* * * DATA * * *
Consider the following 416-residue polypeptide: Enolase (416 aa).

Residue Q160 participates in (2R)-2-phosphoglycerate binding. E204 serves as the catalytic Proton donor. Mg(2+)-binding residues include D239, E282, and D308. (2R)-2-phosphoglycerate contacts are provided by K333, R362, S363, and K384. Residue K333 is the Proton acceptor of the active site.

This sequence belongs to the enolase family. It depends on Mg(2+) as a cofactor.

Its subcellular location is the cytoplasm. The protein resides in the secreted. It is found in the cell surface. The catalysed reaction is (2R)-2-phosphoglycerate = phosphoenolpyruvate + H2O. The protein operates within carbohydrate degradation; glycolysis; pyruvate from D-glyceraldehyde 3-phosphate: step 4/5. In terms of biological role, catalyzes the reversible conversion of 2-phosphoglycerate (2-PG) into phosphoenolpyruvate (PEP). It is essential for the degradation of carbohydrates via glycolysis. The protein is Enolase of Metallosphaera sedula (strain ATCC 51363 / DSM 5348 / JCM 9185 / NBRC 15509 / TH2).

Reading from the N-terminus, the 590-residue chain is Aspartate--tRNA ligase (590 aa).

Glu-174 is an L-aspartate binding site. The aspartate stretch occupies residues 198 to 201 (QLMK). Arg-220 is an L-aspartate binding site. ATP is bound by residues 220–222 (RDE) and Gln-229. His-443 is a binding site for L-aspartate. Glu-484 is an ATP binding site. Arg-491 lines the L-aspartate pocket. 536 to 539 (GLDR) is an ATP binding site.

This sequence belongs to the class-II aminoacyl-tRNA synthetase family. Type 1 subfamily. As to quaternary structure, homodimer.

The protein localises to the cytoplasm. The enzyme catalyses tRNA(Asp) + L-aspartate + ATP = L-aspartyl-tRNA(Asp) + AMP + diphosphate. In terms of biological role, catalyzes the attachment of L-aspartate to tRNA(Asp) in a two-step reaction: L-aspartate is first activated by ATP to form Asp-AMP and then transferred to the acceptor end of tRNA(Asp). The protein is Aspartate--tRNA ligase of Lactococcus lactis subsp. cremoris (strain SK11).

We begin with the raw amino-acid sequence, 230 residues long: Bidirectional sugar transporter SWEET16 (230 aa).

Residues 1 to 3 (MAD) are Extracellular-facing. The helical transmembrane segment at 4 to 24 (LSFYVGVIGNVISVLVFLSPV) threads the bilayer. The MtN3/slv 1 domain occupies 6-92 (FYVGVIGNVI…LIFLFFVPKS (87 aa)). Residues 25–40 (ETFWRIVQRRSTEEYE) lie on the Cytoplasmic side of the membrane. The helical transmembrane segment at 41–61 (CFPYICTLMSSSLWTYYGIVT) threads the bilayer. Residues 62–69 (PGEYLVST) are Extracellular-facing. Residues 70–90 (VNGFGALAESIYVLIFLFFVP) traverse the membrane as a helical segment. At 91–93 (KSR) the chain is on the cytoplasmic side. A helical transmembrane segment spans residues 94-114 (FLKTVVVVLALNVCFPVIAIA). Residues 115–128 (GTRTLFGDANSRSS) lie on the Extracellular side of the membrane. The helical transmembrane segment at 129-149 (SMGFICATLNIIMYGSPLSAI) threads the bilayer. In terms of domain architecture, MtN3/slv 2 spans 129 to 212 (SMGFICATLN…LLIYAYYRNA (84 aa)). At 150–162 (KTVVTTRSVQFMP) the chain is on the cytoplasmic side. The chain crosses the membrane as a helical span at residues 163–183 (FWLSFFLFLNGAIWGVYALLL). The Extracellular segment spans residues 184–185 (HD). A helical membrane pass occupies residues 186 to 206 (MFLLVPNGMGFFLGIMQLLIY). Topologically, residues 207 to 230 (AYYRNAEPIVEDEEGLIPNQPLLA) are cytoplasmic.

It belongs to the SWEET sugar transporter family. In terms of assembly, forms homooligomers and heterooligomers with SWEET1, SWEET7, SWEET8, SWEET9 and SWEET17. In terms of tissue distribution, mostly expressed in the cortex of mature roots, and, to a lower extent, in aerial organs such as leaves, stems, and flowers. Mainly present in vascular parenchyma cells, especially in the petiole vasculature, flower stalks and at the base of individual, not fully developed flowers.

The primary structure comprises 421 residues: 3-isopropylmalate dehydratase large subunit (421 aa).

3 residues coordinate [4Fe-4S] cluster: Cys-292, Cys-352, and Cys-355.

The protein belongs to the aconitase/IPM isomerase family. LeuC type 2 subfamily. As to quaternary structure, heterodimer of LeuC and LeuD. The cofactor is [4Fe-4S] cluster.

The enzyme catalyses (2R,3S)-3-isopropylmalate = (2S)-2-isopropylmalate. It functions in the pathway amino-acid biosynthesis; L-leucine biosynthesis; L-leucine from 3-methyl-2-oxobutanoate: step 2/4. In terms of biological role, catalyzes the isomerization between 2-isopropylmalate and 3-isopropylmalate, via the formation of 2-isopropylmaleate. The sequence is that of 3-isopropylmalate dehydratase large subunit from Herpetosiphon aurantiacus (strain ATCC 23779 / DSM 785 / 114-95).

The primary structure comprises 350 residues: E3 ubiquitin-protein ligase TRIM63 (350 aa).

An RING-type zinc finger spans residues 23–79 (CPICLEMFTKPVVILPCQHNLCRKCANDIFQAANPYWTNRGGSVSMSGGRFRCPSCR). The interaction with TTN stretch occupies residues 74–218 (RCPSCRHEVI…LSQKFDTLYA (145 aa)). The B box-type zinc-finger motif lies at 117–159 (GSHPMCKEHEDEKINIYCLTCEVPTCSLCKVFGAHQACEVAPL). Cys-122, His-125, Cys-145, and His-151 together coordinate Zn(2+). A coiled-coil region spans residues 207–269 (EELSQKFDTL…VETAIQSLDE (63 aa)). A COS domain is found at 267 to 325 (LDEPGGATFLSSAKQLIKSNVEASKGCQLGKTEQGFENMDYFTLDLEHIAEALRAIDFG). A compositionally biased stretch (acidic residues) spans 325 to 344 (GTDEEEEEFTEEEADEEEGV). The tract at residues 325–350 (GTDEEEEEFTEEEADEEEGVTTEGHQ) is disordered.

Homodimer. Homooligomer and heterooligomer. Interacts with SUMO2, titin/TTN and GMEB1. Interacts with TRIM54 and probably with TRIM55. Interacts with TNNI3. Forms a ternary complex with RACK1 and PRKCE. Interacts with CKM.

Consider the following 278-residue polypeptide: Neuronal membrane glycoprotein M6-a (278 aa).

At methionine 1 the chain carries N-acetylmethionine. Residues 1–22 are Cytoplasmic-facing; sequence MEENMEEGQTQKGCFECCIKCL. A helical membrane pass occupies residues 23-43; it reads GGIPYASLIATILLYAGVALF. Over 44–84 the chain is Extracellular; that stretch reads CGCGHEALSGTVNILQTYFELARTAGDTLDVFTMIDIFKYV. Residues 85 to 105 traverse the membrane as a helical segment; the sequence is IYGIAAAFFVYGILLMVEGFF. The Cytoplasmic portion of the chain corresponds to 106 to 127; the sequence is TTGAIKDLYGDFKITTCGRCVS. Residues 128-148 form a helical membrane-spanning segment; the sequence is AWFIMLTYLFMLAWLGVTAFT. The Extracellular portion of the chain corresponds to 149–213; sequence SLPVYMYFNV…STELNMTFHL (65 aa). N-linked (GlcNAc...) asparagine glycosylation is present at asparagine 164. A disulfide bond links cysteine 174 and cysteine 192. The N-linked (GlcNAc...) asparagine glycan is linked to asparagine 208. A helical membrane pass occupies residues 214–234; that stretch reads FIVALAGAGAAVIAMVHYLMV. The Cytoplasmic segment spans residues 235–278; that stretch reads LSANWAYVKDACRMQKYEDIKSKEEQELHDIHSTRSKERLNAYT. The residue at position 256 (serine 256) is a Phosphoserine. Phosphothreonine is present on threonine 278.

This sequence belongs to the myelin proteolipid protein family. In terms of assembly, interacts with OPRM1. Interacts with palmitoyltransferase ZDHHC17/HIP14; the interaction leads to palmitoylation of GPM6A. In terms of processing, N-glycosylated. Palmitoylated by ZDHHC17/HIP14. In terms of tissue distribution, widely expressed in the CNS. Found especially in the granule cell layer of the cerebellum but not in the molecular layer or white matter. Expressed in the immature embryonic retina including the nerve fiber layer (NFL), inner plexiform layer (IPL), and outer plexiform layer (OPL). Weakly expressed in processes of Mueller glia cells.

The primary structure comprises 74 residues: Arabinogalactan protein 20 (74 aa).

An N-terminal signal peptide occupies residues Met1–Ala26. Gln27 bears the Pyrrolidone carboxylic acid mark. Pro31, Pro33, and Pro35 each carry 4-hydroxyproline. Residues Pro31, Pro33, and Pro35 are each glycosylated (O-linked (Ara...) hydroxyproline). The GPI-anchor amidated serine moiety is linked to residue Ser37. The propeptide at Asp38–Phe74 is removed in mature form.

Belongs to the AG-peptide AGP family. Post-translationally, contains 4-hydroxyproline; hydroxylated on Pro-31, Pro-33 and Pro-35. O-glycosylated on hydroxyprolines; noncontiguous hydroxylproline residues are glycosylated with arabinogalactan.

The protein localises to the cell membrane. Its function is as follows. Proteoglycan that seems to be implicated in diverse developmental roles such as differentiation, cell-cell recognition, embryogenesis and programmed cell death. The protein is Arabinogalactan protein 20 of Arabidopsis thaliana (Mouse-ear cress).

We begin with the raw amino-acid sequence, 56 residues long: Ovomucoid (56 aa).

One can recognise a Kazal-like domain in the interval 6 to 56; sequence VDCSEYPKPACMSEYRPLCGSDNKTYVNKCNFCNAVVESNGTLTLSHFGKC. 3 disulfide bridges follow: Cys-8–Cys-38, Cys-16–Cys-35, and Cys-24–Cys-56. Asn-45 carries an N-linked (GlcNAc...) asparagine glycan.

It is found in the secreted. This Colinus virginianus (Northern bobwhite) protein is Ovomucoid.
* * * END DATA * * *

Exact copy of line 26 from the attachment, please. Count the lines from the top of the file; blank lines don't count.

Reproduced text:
We begin with the raw amino-acid sequence, 56 residues long: Ovomucoid (56 aa).